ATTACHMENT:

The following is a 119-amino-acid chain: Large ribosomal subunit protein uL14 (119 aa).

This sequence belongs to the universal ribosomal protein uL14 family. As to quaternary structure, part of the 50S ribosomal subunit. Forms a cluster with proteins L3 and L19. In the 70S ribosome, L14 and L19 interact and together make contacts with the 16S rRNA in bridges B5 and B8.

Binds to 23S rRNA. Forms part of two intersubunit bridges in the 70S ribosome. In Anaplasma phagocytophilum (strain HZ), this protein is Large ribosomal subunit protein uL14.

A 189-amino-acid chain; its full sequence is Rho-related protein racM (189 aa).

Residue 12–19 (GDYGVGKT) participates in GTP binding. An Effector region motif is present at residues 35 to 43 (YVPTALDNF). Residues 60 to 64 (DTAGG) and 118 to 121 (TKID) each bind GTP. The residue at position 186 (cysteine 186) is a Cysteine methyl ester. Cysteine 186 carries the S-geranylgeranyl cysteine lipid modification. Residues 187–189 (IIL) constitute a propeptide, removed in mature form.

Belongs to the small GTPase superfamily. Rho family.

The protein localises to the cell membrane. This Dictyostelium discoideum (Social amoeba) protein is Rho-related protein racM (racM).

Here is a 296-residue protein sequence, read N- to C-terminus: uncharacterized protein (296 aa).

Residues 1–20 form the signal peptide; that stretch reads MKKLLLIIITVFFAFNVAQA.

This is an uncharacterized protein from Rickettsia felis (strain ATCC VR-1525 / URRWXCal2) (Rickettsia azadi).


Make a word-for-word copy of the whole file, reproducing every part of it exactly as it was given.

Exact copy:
The following is a 119-amino-acid chain: Large ribosomal subunit protein uL14 (119 aa).

This sequence belongs to the universal ribosomal protein uL14 family. As to quaternary structure, part of the 50S ribosomal subunit. Forms a cluster with proteins L3 and L19. In the 70S ribosome, L14 and L19 interact and together make contacts with the 16S rRNA in bridges B5 and B8.

Binds to 23S rRNA. Forms part of two intersubunit bridges in the 70S ribosome. In Anaplasma phagocytophilum (strain HZ), this protein is Large ribosomal subunit protein uL14.

A 189-amino-acid chain; its full sequence is Rho-related protein racM (189 aa).

Residue 12–19 (GDYGVGKT) participates in GTP binding. An Effector region motif is present at residues 35 to 43 (YVPTALDNF). Residues 60 to 64 (DTAGG) and 118 to 121 (TKID) each bind GTP. The residue at position 186 (cysteine 186) is a Cysteine methyl ester. Cysteine 186 carries the S-geranylgeranyl cysteine lipid modification. Residues 187–189 (IIL) constitute a propeptide, removed in mature form.

Belongs to the small GTPase superfamily. Rho family.

The protein localises to the cell membrane. This Dictyostelium discoideum (Social amoeba) protein is Rho-related protein racM (racM).

Here is a 296-residue protein sequence, read N- to C-terminus: uncharacterized protein (296 aa).

Residues 1–20 form the signal peptide; that stretch reads MKKLLLIIITVFFAFNVAQA.

This is an uncharacterized protein from Rickettsia felis (strain ATCC VR-1525 / URRWXCal2) (Rickettsia azadi).